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How to Talk Safety with Your Kids

Help your kids understand the importance of safety with these 5 kid-friendly tips.


While you may find it tempting to repeatedly remind your child to look both ways (and not at their phone screen) before crossing the street, or to be cautious when approached by a stranger, experts agree that the mistake parents often make when addressing issues of safety is over-lecturing.

“Kids today rarely respond well to the lecture, so keep any reminders brief and timed when there is no crisis, like before bedtime or over dinner,” says parenting expert, Dr. John Duffy and author of the best-selling book, The Available Parent.

Here are some of his expert tips on helping them stay safe.

Be playful.


This is especially important when it comes to younger kids. “Kids are far more likely to respond to a creative, playful method for addressing these issues,” says Dr. Duffy. You can even create a game of it, bringing up questions like, “OK, so what do you do when approached by a stranger? Answer, go!” Give treats or prizes for good answers. Even better? Get a few laughs with silly answers before coming to the right one.


Let them be the expert.


Give your kids some credit. Dr. Duffy affirms that children are savvy at finding information out on their own. “This doesn’t mean that they don’t need to practice rehearsing it, but often times you’re not teaching them something new. Let her tell you what she needs to do if she’s home alone or approached by a stranger. You may learn that she has a creative way to address the situation that you may not have otherwise thought of.”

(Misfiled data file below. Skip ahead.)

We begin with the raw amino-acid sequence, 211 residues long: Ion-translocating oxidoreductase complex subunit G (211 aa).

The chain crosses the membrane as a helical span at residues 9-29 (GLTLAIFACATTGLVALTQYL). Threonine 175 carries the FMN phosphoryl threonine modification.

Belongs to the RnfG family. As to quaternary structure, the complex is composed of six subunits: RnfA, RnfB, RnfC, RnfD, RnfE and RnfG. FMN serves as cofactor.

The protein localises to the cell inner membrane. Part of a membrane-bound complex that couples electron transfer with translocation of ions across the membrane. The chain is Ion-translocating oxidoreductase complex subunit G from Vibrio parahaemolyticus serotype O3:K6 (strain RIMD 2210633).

Just label it.


Concerned about your child’s journey to-and-from school? Writing your child’s bus number and bus driver's name in their jacket or lunchbox is an indirect way of helping them remember. If they are walking home, keep a note in an inside pocket that reminds them what routes to take. These gentle reminders allow them to think for themselves, and feel safe knowing they have a backup if they forget.


Keep instructions short and easy.


Most kids won’t remember the drawn-out details. Dr. Duffy suggests that passwords be an acronym that the whole family can memorize, regardless of age. “One family realized that their password translated into the word BURP. As you might guess, none of the kids will ever forget it,” he says.


Embrace being wired.


Dr. Duffy encourages parents to have their kids make good use of their electronics. “Integrating technology into your safety plan is critical,” he says. “When I gave a password, keyword or lock code, one child plugged it into Notes on her phone, even having the wherewithal to add a phony title, naming it: grocery list for mom.”